Kalamazoo, MI
one-hundred-forty Years of Service to the Student

You have to earn it

5 Comments on You have to earn it

  1. Caroline Michniak // April 27, 2011 at 10:47 AM // Reply

    Unfortunately it is incorrect to cite the three males that help out the Women’s Lacrosse team as our coaches. Our multiple female senior captains in fact act as our coaches. The men that are apart of our team give great insight and input but are not our coaches. Our senior captains, who are experienced in the game, most playing in high school do a great job of introducing the game to many females on campus. The lack of coaching, actually shows how dedicated the lacrosse women are to the team because it is purely student run. Our captains juggle the logistics of a club team along with the many stresses at K like school, SIPs, work and long term career plans. This goes also for the Women’s and Men’s teams who are also student run, like Ultimate Frisbee. If the argument that there is a lack of “dedication” on club teams is one of the main reasons why we are not represented and why we have not “earned it”; please talk to any one of these senior leaders and I am sure that they will tell you otherwise.

  2. Aidan Brawn // April 27, 2011 at 1:05 PM // Reply

    “Being an intercollegiate student-athlete requires many things: dedication to the team, hard work in practice, and a modicum of skill that coaches recognize. You have to be willing to put in hours of work every day, not just in-season, but also out of season and in the summer.”

    Agreed. To be a capable athlete one must be more focused than is asked of them by the basic requirements of a team. Practice must occur year-round; otherwise one will not improve to the necessary level for whatever sport they play. Actions that are a detriment to the team should be punished and cannot be allowed to continue. Varsity student-athletes must be admired for their adherence to these requirements. This is all true, and well spoken.

    “Club sports, though, have to use only what they have at hand. Their discipline and practice plan is more lax and less demanding, they don’t practice (often) in the off season and any player can just walk on. They don’t have professional coaches, and if they have one at all, it is normally a fellow student”

    Yes, club sports are forced to use only what they have at hand, which, here, is a very meager amount of resources. It is already limited gym time in the winter that is frequently pushed aside or sometimes even completely disregarded for varsity and intramural sports. It is an incredibly minimal budget allotted only due to the graciousness of Student Commissions, and they give these teams what money they can despite the fact that it is nowhere near enough to fund a team. Practices in the off-season are infrequent as much due to their impossibility as any other reason. Coaches are paid by the school, and therefore not an option for club sports. The very requirements that are obviously necessary for a team to be a varsity sport are impossible for club sports exactly due to their club status. This means that unless a radical change or a massive influx in the budget of the school occurs, they will remain club teams.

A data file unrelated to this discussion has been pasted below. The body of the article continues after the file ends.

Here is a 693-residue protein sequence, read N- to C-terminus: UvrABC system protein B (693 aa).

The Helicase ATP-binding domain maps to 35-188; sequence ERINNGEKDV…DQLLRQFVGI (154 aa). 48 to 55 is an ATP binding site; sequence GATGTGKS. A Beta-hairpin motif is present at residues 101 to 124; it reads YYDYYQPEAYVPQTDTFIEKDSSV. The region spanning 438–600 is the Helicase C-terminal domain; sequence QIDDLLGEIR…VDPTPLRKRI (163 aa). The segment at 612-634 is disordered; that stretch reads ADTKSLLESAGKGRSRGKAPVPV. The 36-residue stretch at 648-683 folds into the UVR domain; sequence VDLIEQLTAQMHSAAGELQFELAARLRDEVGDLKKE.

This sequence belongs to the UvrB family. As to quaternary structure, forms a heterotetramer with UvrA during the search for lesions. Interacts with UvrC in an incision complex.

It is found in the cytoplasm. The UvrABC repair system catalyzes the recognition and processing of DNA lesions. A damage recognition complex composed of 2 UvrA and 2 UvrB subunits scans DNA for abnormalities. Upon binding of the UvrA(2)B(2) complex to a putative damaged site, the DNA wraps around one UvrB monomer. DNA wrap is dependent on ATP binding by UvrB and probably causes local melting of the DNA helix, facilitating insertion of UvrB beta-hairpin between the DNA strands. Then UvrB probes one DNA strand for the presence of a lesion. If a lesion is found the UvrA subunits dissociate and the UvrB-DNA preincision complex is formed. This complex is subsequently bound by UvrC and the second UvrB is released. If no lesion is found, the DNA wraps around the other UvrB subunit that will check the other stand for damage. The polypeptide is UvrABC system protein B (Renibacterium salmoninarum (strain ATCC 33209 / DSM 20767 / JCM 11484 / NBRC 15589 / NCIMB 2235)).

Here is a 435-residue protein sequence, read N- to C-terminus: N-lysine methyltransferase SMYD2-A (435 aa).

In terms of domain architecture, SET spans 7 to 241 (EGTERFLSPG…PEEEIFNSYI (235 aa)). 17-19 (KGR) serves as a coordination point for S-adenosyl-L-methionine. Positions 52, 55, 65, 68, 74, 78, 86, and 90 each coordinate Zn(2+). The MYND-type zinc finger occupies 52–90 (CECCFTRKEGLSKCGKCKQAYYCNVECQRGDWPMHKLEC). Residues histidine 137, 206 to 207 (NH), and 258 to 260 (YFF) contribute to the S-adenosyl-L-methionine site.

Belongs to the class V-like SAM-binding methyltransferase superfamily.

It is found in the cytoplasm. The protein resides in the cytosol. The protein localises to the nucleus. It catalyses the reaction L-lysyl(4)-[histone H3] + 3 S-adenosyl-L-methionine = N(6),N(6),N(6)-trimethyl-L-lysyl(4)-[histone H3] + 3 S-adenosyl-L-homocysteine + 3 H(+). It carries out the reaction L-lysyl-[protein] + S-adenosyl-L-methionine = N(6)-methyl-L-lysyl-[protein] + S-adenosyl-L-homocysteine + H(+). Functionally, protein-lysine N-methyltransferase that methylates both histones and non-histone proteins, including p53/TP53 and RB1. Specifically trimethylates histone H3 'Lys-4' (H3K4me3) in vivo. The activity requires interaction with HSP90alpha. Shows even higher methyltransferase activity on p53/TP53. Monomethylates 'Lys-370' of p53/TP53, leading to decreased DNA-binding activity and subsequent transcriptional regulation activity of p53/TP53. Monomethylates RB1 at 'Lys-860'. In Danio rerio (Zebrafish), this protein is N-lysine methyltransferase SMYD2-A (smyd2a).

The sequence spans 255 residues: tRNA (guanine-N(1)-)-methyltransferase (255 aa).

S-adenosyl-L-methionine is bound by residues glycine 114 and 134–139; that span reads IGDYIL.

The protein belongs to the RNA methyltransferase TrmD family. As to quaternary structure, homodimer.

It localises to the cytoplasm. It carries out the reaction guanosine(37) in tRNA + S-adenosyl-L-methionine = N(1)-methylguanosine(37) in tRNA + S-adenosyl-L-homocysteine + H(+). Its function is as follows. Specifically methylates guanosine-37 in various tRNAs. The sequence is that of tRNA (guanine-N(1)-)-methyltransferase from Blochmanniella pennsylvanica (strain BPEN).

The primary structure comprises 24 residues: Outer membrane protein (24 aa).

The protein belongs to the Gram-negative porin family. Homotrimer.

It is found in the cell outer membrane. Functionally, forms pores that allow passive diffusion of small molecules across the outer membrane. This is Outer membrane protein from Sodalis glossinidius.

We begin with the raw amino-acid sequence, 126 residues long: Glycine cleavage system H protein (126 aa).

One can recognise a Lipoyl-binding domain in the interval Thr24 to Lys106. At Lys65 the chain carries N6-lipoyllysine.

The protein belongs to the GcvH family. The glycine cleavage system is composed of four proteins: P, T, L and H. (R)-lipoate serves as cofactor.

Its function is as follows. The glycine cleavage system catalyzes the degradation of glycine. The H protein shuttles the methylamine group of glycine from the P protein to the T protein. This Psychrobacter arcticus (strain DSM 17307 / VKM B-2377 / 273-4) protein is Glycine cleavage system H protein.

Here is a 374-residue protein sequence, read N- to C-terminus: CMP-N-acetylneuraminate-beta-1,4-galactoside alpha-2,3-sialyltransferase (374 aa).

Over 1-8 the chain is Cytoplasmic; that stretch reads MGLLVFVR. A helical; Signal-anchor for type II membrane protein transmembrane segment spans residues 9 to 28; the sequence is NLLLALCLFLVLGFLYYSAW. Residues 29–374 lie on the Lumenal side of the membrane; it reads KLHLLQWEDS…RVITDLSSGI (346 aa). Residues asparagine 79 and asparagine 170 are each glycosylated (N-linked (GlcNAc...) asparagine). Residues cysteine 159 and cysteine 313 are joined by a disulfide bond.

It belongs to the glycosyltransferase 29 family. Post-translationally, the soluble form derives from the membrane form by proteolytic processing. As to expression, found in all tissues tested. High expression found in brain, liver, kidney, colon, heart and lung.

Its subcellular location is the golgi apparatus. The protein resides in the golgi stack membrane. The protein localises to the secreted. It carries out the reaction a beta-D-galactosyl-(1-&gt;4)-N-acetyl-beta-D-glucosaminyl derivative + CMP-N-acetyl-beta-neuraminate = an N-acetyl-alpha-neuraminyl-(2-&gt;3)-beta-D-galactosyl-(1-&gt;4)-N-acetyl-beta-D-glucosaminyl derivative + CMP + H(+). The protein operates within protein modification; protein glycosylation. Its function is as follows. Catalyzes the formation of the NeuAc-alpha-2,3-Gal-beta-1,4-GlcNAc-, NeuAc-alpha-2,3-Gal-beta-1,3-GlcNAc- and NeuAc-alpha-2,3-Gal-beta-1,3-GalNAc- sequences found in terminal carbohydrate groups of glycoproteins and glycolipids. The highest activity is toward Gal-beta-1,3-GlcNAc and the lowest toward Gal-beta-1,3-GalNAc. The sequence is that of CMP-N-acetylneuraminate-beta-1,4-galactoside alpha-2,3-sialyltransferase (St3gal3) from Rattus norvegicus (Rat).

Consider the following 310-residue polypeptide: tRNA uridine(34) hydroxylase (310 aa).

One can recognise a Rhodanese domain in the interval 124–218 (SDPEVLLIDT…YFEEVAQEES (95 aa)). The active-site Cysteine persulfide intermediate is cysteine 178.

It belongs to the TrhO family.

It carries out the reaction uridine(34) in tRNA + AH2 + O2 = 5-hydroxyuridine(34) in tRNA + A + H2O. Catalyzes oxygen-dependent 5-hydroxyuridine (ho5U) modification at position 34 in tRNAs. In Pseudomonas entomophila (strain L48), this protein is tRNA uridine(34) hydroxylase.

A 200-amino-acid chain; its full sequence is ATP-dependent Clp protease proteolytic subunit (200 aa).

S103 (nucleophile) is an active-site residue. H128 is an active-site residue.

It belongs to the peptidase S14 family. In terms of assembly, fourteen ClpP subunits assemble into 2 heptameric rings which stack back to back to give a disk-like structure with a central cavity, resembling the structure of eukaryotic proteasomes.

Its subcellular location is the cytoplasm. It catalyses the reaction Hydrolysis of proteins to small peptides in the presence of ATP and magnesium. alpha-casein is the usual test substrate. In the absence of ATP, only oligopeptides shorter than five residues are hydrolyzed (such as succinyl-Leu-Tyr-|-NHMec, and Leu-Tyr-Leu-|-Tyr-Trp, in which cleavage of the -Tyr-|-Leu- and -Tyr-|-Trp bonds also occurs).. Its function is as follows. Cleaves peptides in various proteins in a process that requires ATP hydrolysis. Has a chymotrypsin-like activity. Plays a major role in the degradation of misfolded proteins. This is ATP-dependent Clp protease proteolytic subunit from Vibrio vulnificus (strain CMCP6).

But rather than provoking a heated debate for varsity consideration or a dejected disbanding of the club teams, this provokes a quiet dedication and determination by each and every student-athlete on these teams. As stated in the previous comment, coaches are brave and responsible students that take charge and willingly accept the responsibilities of logistics, organization, and teaching that come with being coach. They schedule games, they front money for requirements such as hotels and tournament bids, and they dedicate themselves to teaching each and every member of the team everything that they possibly can while at the same time trying to improve themselves. The money for these teams comes primarily from the students themselves, and they take responsibility for transportation, equipment and all the other requirements that, to the best of my knowledge, for the most part are provided for the varsity teams. In no way am I suggesting that if these requirements were placed on varsity athletes that they would not make these same sacrifices. However, the club athletes have to, and that should be recognized and admired. Also, the willingness to accept players of any skill level and work as a cohesive body to teach each player equally, as well as remain a competitive force against their opponents, is admirable, and not an example of their lack of equivalence to varsity sports as a club team.